Ramsey Noah Jnr’s Living In Bondage: Breaking Free – An Update On Nollywood’s Production Design. By ogochukwu umeadi

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Let me tell you a story.

I was opportuned to be on this set a long, long time ago. It was a roll call of who-is-who in the industry.

We were on a lunch break one day, eating and exchanging banter as we do so. Until the subject of the discussion drifted to Bong Joon Ho’s Parasite (2019) and how good a film it is viz a viz our Nollywood films.

Apparently, one of the above-the-line crew members, was listening to us talk and before you say Jack Robinson, he told us to “stop talking about films and make ours.”

Granted. That is the dream of every filmmaker.

However, it shouldn’t stop us from talking about great films and films that suck.

There is one thing we have to stop doing in this industry of ours, Nollywood, if we want to grow.

And believe you me, if we stop it, we will be better for it.

What is this very thing?
It’s the habit of not criticizing our films or being overly too sensitive when it’s criticized.



We are damn too sensitive in this industry of ours.

The moment one of us puts out a film and it’s criticized for good or for ill, we take it as a judgement on our person.

But, this shouldn’t be so.
Filmmaking shouldn’t be this way.

There should be room for criticism, for takes, for improvement.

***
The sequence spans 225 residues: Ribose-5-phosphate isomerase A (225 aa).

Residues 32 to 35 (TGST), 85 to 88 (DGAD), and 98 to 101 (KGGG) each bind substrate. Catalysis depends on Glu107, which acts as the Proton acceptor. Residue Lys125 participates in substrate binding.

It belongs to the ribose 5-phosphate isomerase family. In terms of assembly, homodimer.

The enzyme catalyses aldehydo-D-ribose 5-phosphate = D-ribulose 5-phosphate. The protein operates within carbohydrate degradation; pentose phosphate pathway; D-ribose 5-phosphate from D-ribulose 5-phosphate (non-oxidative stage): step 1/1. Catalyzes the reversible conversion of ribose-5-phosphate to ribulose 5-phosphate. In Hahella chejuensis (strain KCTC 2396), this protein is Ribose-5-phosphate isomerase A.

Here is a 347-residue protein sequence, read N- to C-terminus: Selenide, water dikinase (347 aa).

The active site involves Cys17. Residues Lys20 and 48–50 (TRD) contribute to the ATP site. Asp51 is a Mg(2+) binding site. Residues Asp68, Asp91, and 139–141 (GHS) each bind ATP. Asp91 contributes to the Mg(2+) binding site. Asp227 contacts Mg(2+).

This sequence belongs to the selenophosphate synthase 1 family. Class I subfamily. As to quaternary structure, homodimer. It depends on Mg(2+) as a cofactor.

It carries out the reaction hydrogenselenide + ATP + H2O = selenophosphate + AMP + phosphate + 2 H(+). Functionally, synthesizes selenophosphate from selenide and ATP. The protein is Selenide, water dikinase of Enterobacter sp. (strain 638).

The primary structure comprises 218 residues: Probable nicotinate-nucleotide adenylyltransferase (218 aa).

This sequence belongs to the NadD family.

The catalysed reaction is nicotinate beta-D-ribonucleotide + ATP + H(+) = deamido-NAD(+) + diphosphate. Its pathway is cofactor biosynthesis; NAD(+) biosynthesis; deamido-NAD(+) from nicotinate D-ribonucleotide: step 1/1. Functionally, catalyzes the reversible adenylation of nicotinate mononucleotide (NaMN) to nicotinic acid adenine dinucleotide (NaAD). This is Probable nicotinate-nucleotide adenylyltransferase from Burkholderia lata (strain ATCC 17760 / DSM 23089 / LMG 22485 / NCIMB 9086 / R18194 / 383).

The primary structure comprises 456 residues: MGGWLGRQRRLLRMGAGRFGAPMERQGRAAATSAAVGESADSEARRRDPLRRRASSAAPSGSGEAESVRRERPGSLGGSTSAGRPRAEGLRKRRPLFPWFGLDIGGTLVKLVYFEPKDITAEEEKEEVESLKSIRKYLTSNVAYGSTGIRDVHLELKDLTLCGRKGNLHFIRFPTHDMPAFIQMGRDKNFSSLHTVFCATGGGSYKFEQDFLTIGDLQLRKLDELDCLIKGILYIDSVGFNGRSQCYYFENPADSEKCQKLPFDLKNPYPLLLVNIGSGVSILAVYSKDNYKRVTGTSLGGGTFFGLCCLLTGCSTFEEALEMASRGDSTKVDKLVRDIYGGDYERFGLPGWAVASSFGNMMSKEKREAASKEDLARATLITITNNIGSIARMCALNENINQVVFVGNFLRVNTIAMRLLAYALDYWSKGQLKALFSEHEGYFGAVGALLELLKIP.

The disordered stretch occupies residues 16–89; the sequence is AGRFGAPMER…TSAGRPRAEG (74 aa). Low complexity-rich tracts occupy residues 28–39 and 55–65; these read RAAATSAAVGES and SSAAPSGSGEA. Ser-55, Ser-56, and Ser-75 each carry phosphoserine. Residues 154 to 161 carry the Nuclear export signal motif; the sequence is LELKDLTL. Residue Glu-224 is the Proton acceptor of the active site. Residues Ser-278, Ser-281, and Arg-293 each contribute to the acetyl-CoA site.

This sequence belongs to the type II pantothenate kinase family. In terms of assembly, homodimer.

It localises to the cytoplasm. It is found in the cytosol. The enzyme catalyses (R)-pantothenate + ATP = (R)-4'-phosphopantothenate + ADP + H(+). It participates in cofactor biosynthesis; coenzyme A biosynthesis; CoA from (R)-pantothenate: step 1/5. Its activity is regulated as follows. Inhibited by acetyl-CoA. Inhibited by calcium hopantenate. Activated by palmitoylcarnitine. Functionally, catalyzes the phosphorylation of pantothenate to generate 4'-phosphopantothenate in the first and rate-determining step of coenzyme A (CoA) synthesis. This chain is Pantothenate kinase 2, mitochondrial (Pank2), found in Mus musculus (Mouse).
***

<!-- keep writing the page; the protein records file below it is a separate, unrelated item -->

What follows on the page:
Hell, if you don’t know what is wrong or right with your film, how will you take correction on what is wrong and improve on what is right the next time you go out in the field to film?

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That said, criticism, contructive criticism, is right for us, for our industry if we truly want to grow.

Someone somewhere might say what gives you the right to criticize the industry when you haven’t made a film.

Maybe, I haven’t made the one (you know of), but, I have designed countless – shorts, features and series and this gives me a certain legitimacy or locus standi if I may say so.

Now to my subject matter, Living In Bondage: Breaking Free, when I heard Ramsey Noah Jnr’s directed this film, first, I was apprehensive.

The Ramsey Noah Jnr we all know is more at home with romance or so we have been led to believe.

His works in that genre is usually what is playing in our heads when we, gentlemen, want to woo some damsel that has caught our eyes and he is pretty good at it too.

So, hearing him associated with Living In Bondage: Breaking Free, was a little cause for concern. This is not a genre we know him for.

But, watching the film actually put my mind at ease.

Here is a director at home with his subject matter, cool, measured, temperate. I like this director.

And the Sinister Ramsey Noah Jnr’s character in the film is actually more deep than Romantic one we have all come to know and expect. Believe you me.



But, then, this piece is not to praise the acting prowess of Ramsey Noah Jnr. It is to give my take on the film.